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Natural-Gas Procurement: A Hard Look at Incentive Mechanisms

Better designs are needed to realize the goal of lower-cost gas.

Fortnightly Magazine - February 2006

in the benchmark through a formula that adapts to relative prices to some extent. 7 However, designing a benchmark formula to better reflect how procurement should adapt to external conditions will tend to increase its complexity, which can render it more costly to audit and increases the potential for misunderstandings or disputes.

While it is important for a GPIM benchmark to reflect external conditions that are outside of utility control, such as load and prices, it is also important that a GPIM benchmark not use parameters that are under utility control or reflect utility choices. It is a fundamental principle of the design of incentive mechanisms that a benchmark should provide an external and independent basis for evaluating company performance. This means that the benchmark must be calculated using only parameters and assumptions that are independent of the utility’s actual purchasing decisions (we call this an exogenous benchmark). If the benchmark is exogenous, the utility can only increase its reward by lowering actual gas cost, not by raising the benchmark, with utility and customer interests aligned.

Any assumptions in the benchmark calculation that are affected by utility choices result in a benchmark that is not exogenous, and some distorted incentives. Such a GPIM sometimes will reward actions that are not in the customers’ interest, or fail to reward actions that are in the customers’ interest.

Common Pitfalls in GPIM Design

The preceding discussion suggests that GPIMs focus on providing incentives for short-term procurement. Their designs should apply a strong incentive—not blunted by caps on rewards or large tolerance bands—equally to all costs and revenues related to short-term procurement. They should use a benchmark that approximates a reasonable procurement strategy, is independent of utility choices (exogenous), and is designed to adjust to external conditions such as market prices and load levels. GPIMs with such designs provide strong incentives to procure gas supplies at least cost.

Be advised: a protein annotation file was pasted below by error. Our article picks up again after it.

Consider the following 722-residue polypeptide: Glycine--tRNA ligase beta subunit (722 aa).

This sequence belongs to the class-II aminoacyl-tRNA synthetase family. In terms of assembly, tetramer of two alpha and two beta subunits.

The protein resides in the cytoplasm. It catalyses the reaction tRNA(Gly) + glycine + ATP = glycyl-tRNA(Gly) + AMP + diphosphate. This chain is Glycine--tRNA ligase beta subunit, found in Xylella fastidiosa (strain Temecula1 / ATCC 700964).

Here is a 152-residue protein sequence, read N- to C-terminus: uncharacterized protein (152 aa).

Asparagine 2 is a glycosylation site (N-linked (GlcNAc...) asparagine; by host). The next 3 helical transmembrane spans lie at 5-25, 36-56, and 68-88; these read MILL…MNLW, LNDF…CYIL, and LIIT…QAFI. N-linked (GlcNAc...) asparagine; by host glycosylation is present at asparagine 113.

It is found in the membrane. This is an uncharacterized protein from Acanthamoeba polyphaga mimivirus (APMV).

Our review has found that existing GPIMs generally do not achieve all of these design objectives, and, consequently, they provide weak or distorted incentives for some types of procurement actions, or they expose the utility and customers to some risk of rewards or penalties that may at times be excessive and undeserved.

Of course, utilities will not necessarily act according to the incentives of their GPIM, especially when there is a known conflict with customers’ interests. This does not mean such conflicted incentives are benign. To the extent such conflicts exist, the incentives serve no useful purpose while increasing the risk of actions contrary to customers’ interests and the potential need for more detailed review of purchasing decisions.

One common GPIM design characteristic that can lead to incentive problems is the application of GPIM incentives only to certain cost components. 8 This may allow the utility to increase its GPIM reward by spending relatively more in areas where incentives do not apply, to reduce other costs to which stronger incentives apply. For example, some GPIMs exclude revenues from release of interstate transportation capacity, passing all such revenue through to customers. When such capacity is released, the utility may